We show that a version of the generalised information ratio of Lattimore and Gyorgy (2020) determines the asymptotic minimax regret for all finite-action partial monitoring games provided that (a) the standard definition of regret is used but the latent space where the adversary plays is potentially infinite; or (b) the regret introduced by Rustichini (1999) is used and the latent space is finite. Our results are complemented by a number of examples. For any p ∈ [1/2, 1] there exists an infinite partial monitoring game for which the minimax regret over n rounds is n^p up to subpolynomial factors and there exist finite games for which the minimax Rustichini regret is n^(4/7) up to subpolynomial factors.

Towards Optimal Algorithms for Multi-Player Bandits without Collision Sensing Information

Time: Monday, July 4, 11:33 AM GMT+1

Authors: Wei Huang; Richard Combes; Cindy Trinh

We propose a novel algorithm for multi-player multi-armed bandits without collision sensing information. Our algorithm circumvents two problems shared by all state-of-the-art algorithms: it does not need as an input a lower bound on the minimal expected reward of an arm, and its performance does not scale inversely proportionally to the minimal expected reward. We prove a theoretical regret upper bound to justify these claims. We complement our theoretical results with numerical experiments, showing that the proposed algorithm outperforms state-of-the-art in practice.

Tracking Most Significant Arm Switches in Bandits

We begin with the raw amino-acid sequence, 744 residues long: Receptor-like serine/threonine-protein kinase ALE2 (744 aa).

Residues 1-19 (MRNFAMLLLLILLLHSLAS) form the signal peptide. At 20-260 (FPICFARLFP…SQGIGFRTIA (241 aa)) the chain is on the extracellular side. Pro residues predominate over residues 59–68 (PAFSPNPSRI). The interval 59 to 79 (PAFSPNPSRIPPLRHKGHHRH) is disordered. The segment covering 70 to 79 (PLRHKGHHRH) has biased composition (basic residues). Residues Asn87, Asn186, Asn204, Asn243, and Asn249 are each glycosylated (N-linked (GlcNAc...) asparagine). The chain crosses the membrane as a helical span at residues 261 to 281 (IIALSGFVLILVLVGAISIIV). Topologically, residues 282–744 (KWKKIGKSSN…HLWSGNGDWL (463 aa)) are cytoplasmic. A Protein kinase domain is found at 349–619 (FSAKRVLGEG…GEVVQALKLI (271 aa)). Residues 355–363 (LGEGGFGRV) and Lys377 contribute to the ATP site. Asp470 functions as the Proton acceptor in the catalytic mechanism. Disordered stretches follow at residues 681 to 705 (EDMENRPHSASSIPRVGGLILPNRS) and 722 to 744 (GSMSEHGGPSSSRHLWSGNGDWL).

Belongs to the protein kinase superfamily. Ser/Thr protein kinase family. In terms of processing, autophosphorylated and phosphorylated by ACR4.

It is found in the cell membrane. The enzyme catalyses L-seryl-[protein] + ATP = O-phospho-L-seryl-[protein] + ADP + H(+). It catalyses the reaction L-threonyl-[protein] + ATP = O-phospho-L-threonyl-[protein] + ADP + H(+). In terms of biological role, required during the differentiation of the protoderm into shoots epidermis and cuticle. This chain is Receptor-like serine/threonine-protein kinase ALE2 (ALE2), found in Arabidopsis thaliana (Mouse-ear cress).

Time: Monday, July 4, 11:45 AM GMT+1

Authors: Joe Suk; Samory Kpotufe

In \emph{bandit with distribution shifts}, one aims to automatically adapt to unknown changes in reward distribution, and \emph{restart} exploration when necessary. While this problem has been studied for many years, a recent breakthrough of \cite{auer2018,auer2019} provides the first adaptive procedure to guarantee an optimal (dynamic) regret $\sqrt{LT}$, for $T$ rounds, and an unknown number $L$ of changes. However, while this rate is tight in the worst case, it remained open whether faster rates are possible, without prior knowledge, if few changes in distribution are actually \emph{severe}. %\citep{auer2019,foster2020}.%, e.g., involve best arm switches, or large changes in mean rewards.%This is partially addressed by works that consider \emph{total variation} settings, but which also can result in

To resolve this question, we propose a new notion of \emph{significant shift}, which only counts very severe changes that clearly necessitate a restart: roughly, these are changes involving not only best arm switches, but also involving large aggregate differences in reward overtime. Thus, our resulting procedure adaptively achieves rates always faster (sometimes significantly) than $O(\sqrt{ST})$, where $S\ll L$ only counts best arm switches, while at the same time, always faster than the optimal $O(V^{\frac{1}{3}}T^{\frac{2}{3}})$ when expressed in terms of \emph{total variation} $V$ (which aggregates differences overtime). Our results are expressed in enough generality to also capture non-stochastic adversarial settings.

Optimization I (Monday, July 4, 10:45 AM GMT+1)

Location: Room B

Session chairs: Praneeth Netrapalli; Daniel Hsu

Mirror Descent Strikes Again: Optimal Stochastic Convex Optimization under Infinite Noise Variance

Time: Monday, July 4, 10:45 AM GMT+1

Authors: Nuri Mert Vural; Lu Yu; Krishna Balasubramanian; Stanislav Volgushev; Murat Erdogdu